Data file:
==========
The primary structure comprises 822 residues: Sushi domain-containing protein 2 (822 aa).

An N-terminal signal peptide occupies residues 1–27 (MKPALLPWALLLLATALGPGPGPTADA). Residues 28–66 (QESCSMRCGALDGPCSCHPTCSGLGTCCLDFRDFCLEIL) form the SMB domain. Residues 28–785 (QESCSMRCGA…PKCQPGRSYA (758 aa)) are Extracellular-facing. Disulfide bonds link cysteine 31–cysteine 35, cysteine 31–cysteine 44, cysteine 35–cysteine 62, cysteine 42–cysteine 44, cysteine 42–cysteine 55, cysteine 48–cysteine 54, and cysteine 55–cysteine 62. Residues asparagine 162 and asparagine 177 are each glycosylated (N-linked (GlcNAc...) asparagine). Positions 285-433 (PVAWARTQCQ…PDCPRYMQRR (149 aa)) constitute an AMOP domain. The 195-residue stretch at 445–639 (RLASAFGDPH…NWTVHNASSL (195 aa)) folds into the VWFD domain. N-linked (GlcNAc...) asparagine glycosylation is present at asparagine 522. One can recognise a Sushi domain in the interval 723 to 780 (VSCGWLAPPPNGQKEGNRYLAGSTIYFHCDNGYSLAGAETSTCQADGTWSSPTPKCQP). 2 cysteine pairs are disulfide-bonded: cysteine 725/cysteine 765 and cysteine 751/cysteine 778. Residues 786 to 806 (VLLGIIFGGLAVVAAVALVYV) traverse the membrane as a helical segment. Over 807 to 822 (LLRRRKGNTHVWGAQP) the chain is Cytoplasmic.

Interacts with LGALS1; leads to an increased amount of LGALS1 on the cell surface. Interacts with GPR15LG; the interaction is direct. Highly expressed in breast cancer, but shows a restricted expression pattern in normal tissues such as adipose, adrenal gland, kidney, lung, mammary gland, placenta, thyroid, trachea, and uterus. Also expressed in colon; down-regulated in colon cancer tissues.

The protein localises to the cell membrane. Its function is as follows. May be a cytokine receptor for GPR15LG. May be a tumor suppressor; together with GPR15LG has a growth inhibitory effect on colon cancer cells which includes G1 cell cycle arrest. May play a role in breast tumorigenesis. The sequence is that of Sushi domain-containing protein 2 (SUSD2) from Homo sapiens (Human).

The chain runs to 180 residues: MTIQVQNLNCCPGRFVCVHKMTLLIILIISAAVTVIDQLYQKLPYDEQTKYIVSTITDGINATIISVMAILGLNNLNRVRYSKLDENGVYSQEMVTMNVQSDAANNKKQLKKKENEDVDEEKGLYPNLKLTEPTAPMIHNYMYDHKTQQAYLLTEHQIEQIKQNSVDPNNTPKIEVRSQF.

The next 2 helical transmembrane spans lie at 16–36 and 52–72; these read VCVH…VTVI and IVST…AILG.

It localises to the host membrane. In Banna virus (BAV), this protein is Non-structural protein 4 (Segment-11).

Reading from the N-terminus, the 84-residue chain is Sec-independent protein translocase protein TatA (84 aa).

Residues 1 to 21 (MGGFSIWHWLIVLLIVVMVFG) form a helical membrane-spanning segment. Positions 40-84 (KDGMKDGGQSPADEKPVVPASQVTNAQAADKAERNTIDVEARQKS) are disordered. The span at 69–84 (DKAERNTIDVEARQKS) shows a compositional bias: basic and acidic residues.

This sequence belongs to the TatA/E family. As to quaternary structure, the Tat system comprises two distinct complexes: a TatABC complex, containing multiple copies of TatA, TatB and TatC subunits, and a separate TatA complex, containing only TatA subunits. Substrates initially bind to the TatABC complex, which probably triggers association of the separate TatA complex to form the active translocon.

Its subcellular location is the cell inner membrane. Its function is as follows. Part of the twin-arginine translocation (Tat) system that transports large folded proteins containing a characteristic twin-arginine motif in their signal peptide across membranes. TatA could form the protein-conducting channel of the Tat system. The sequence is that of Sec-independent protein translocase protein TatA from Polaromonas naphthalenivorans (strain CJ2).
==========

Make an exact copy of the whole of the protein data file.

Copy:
The primary structure comprises 822 residues: Sushi domain-containing protein 2 (822 aa).

An N-terminal signal peptide occupies residues 1–27 (MKPALLPWALLLLATALGPGPGPTADA). Residues 28–66 (QESCSMRCGALDGPCSCHPTCSGLGTCCLDFRDFCLEIL) form the SMB domain. Residues 28–785 (QESCSMRCGA…PKCQPGRSYA (758 aa)) are Extracellular-facing. Disulfide bonds link cysteine 31–cysteine 35, cysteine 31–cysteine 44, cysteine 35–cysteine 62, cysteine 42–cysteine 44, cysteine 42–cysteine 55, cysteine 48–cysteine 54, and cysteine 55–cysteine 62. Residues asparagine 162 and asparagine 177 are each glycosylated (N-linked (GlcNAc...) asparagine). Positions 285-433 (PVAWARTQCQ…PDCPRYMQRR (149 aa)) constitute an AMOP domain. The 195-residue stretch at 445–639 (RLASAFGDPH…NWTVHNASSL (195 aa)) folds into the VWFD domain. N-linked (GlcNAc...) asparagine glycosylation is present at asparagine 522. One can recognise a Sushi domain in the interval 723 to 780 (VSCGWLAPPPNGQKEGNRYLAGSTIYFHCDNGYSLAGAETSTCQADGTWSSPTPKCQP). 2 cysteine pairs are disulfide-bonded: cysteine 725/cysteine 765 and cysteine 751/cysteine 778. Residues 786 to 806 (VLLGIIFGGLAVVAAVALVYV) traverse the membrane as a helical segment. Over 807 to 822 (LLRRRKGNTHVWGAQP) the chain is Cytoplasmic.

Interacts with LGALS1; leads to an increased amount of LGALS1 on the cell surface. Interacts with GPR15LG; the interaction is direct. Highly expressed in breast cancer, but shows a restricted expression pattern in normal tissues such as adipose, adrenal gland, kidney, lung, mammary gland, placenta, thyroid, trachea, and uterus. Also expressed in colon; down-regulated in colon cancer tissues.

The protein localises to the cell membrane. Its function is as follows. May be a cytokine receptor for GPR15LG. May be a tumor suppressor; together with GPR15LG has a growth inhibitory effect on colon cancer cells which includes G1 cell cycle arrest. May play a role in breast tumorigenesis. The sequence is that of Sushi domain-containing protein 2 (SUSD2) from Homo sapiens (Human).

The chain runs to 180 residues: MTIQVQNLNCCPGRFVCVHKMTLLIILIISAAVTVIDQLYQKLPYDEQTKYIVSTITDGINATIISVMAILGLNNLNRVRYSKLDENGVYSQEMVTMNVQSDAANNKKQLKKKENEDVDEEKGLYPNLKLTEPTAPMIHNYMYDHKTQQAYLLTEHQIEQIKQNSVDPNNTPKIEVRSQF.

The next 2 helical transmembrane spans lie at 16–36 and 52–72; these read VCVH…VTVI and IVST…AILG.

It localises to the host membrane. In Banna virus (BAV), this protein is Non-structural protein 4 (Segment-11).

Reading from the N-terminus, the 84-residue chain is Sec-independent protein translocase protein TatA (84 aa).

Residues 1 to 21 (MGGFSIWHWLIVLLIVVMVFG) form a helical membrane-spanning segment. Positions 40-84 (KDGMKDGGQSPADEKPVVPASQVTNAQAADKAERNTIDVEARQKS) are disordered. The span at 69–84 (DKAERNTIDVEARQKS) shows a compositional bias: basic and acidic residues.

This sequence belongs to the TatA/E family. As to quaternary structure, the Tat system comprises two distinct complexes: a TatABC complex, containing multiple copies of TatA, TatB and TatC subunits, and a separate TatA complex, containing only TatA subunits. Substrates initially bind to the TatABC complex, which probably triggers association of the separate TatA complex to form the active translocon.

Its subcellular location is the cell inner membrane. Its function is as follows. Part of the twin-arginine translocation (Tat) system that transports large folded proteins containing a characteristic twin-arginine motif in their signal peptide across membranes. TatA could form the protein-conducting channel of the Tat system. The sequence is that of Sec-independent protein translocase protein TatA from Polaromonas naphthalenivorans (strain CJ2).